Canadian Banks: Are Investor Expectations Getting Ahead of Fundamentals?

This Fool is calling for tempered expectations when it comes to Canadian bank stocks.

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The Motley Fool

Heading into 2014, Canadian banks are faced with a challenging environment.   But yet, after the last few years of record breaking performance against all odds, it feels like these stocks will never falter.  The funny thing about the market is, it’s precisely at moments like these that we should be most concerned.  While bank stocks have come under a bit of pressure of late after reporting year end results, are investors’ expectations still too high?

Revenue Growth Slowing

The Canadian banks are experiencing an environment of slowing revenue growth.  This can be seen as an inflection point, leading to a period whereby earnings growth will not come as easy in the coming years.  In fiscal 2013, Royal Bank’s (TSX: RY) revenue increased 3.7%.  This compares to 2012 revenue growth of 7.7% and 2011 revenue growth of 6%.   Similarly, revenue growth of 6.7% at TD (TSX: TD) in fiscal 2013 was also slower than the double digit growth of prior years.

Net Interest Margins are Declining

The net interest margin is calculated as (interest income less interest paid) divided by average customer loans, and is a key profitability metric for the banks.  Royal Bank’s net interest margin was 2.7% in the latest quarter, a decrease of 7 basis points sequentially and 6 basis points year over year.   Bank of Montreal (TSX: BMO) also saw a deterioration in its net interest margin, which fell 8 basis points sequentially and 14 basis points year over year.

….. So Looking for Efficiencies to Drive Growth

To combat these trends, the banks are shifting gear and focusing more on cost savings and efficiencies that can be squeezed out of the business.  Royal Bank announced that it would cut 1,129 full time jobs, or 1.5% of its work force.  Bank of Nova Scotia (TSX: BNS) has also talked about trimming and cost cutting after a slightly disappointing quarter that saw the bank’s international segment struggle with narrowing interest margins and an 18% increase in loan loss provisions.

Mortgage and Personal Loans Growth Coming to an End?

While the housing market continuing its run, even though mortgage rates continue to edge higher, and the consumer remains heavily indebted, it’s inevitable that mortgage and loan growth will slow at some point in the near future.  At TD, personal and commercial banking earnings increased 13%, with a corresponding revenue increase of only 3%.  Similarly, Royal Bank experienced a slower growth environment in mortgages in its latest quarter.  And while at Bank of Nova Scotia, residential mortgages increased 5% and personal loans and credit cards increased 10%, investors should expect this to moderate.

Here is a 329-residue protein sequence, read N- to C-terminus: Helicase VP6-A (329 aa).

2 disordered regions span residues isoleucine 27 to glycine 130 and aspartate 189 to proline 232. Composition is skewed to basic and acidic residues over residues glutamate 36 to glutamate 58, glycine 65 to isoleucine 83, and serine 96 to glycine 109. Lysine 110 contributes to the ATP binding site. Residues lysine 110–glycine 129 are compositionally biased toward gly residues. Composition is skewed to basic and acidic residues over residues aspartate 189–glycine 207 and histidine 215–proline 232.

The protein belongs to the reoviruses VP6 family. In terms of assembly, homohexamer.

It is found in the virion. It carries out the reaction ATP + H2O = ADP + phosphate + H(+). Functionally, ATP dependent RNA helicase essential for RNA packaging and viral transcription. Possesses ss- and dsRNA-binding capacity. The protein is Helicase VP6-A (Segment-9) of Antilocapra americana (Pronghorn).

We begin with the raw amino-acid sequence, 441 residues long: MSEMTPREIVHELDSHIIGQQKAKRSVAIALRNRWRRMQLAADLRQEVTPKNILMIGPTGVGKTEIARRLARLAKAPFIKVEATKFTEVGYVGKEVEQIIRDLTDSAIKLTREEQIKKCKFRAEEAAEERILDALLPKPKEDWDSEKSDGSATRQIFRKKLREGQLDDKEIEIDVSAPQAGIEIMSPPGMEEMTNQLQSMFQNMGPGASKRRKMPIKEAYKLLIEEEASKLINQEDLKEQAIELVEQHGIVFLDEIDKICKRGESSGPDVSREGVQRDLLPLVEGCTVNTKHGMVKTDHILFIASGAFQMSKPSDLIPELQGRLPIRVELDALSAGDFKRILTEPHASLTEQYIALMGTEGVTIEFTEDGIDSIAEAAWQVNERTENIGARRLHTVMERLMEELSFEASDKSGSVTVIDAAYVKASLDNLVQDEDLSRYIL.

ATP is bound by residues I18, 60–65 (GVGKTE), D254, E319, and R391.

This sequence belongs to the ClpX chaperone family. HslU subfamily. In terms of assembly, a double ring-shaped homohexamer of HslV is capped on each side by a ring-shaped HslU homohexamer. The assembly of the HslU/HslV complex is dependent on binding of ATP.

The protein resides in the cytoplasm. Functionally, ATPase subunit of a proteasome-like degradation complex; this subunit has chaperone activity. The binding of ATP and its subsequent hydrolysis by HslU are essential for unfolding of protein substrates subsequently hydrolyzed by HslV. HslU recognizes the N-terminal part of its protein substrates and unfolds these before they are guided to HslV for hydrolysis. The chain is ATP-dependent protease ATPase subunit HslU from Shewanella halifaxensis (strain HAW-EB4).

New Platform in Banking

A new age of digital and mobile banking platforms is coming to the banking industry and shifting the way customers do business.  This is changing the way that the banks interact with their customers, and the banks must invest in these new technologies in order to maintain their relationships.  Mobile banking is growing in popularity and the banks that adjust to this new way of interacting with their clients will have an advantage as we head into the next few years.  Royal Bank is offering credit card payments through the RBC Secure Cloud as well as debit transactions but this is still in the testing phase and roll out has been slow.

Bottom Line

The Canadian banks will be facing some headwinds in the near future and given that investors do not appear to be pricing in these risks, the stocks may be in for a hit in the coming year.  But for investors who would like to continue to receive healthy and reliable dividends, the bank stocks are a good place to be invested.  Just don’t expect much in the way of near-term capital appreciation.

This article represents the opinion of the writer, who may disagree with the “official” recommendation position of a Motley Fool premium service or advisor. We’re Motley! Questioning an investing thesis — even one of our own — helps us all think critically about investing and make decisions that help us become smarter, happier, and richer, so we sometimes publish articles that may not be in line with recommendations, rankings or other content.

Fool contributor Karen Thomas does not own shares in any of the companies mentioned.  The Motley Fool does not own shares in any of the companies mentioned.

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